From Iraq | Perspectives
Recently, Ben Lowy's book, Iraq | Perspecitves was awarded the Duke University Center for Documentary Studies/Honickman First Book Prize by photography legend William Eggleston. Split into two parts, the book is made up of images captured in Iraq up to 2008. The first chapter was shot exclusively through blast-proof windows in armored military vehicles, and the second involved rigging a DSLR to a pair of night vision goggles. Ben (who is currently represented by Reportage by Getty Images) talked to us about his decade in Iraq, and what it's like to transition from a war zone to New York fashion week in a matter of days.
For more from Lowy on his career, his work, and what kind of person ends up in the fascinating crucible that is conflict photography, see the rest of this interview at PopPhoto.com.
You've covered a fairly wide variety of locations in your career, but a large portion of your work is from Iraq. What is it that kept you there and inspired you to keep shooting there over the better part of a decade?
I think young photographers, who have some luck when it comes to being in the right place at the right time and starting a body of work, tend to focus on that place and hold onto it for various reasons. One, because we don't know how to move on. It takes a certain maturity level before you can disconnect yourself. I think there's also this hope that you can "own" that story and really make it yours—be a witness.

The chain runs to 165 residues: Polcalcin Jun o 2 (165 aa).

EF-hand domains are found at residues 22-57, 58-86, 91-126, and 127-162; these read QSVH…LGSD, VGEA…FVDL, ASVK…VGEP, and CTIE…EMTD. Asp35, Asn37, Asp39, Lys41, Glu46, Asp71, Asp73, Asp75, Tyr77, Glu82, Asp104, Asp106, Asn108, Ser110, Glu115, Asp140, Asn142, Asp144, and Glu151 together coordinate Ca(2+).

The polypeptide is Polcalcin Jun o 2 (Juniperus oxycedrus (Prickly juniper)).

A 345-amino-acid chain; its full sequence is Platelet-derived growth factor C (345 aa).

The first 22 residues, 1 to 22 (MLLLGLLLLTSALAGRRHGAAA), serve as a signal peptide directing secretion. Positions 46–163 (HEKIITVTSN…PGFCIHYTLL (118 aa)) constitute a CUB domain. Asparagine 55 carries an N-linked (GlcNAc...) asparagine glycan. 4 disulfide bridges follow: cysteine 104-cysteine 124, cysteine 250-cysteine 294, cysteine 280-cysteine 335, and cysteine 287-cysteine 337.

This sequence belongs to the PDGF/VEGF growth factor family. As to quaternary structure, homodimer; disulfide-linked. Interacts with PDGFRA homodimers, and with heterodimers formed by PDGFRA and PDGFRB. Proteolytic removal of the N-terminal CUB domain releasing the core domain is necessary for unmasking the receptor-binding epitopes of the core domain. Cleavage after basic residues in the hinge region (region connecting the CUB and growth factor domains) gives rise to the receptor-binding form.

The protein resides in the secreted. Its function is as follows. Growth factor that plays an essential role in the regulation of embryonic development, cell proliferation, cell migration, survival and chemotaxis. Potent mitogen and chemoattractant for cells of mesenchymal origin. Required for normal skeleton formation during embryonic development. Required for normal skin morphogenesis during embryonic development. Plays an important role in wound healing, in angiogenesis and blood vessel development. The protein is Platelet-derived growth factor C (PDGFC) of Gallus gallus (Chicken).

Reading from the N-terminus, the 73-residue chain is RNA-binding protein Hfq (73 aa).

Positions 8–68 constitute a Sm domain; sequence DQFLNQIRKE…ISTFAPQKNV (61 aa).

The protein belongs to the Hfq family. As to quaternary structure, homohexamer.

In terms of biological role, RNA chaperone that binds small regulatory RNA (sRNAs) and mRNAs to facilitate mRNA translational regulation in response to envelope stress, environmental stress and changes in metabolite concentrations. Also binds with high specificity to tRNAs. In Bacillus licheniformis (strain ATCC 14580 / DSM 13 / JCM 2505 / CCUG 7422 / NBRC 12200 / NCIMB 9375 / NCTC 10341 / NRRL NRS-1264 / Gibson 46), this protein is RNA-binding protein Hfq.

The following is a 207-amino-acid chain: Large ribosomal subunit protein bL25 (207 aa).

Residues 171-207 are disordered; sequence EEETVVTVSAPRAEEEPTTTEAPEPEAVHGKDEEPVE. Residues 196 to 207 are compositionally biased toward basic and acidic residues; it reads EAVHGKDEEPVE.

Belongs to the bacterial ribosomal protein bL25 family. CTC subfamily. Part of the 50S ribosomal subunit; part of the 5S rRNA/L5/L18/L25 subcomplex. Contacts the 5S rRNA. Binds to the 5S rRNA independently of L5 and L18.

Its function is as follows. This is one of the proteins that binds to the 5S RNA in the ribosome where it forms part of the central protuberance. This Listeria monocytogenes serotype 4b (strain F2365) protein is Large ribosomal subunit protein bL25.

I also think a lot of young photographers learn from looking at photo books, the magnum opuses that older photographers developed over their careers . We want to rush into finding that one thing to focus on. I can say that in 2003, I wasn't mature enough to see that. I realize that I do what I do to document history, to create a legacy of our past so someone else can be educated by it. I saw it as a privilege for me to be there and I kept wanting to be there for that reason.
"So I just started photographing out of windows to show my mom what Baghdad looked like."
Since photographs from Iraq span a large portion of your career, are you able to look back on them and trace the progress you've made as a journalist and as a photographer?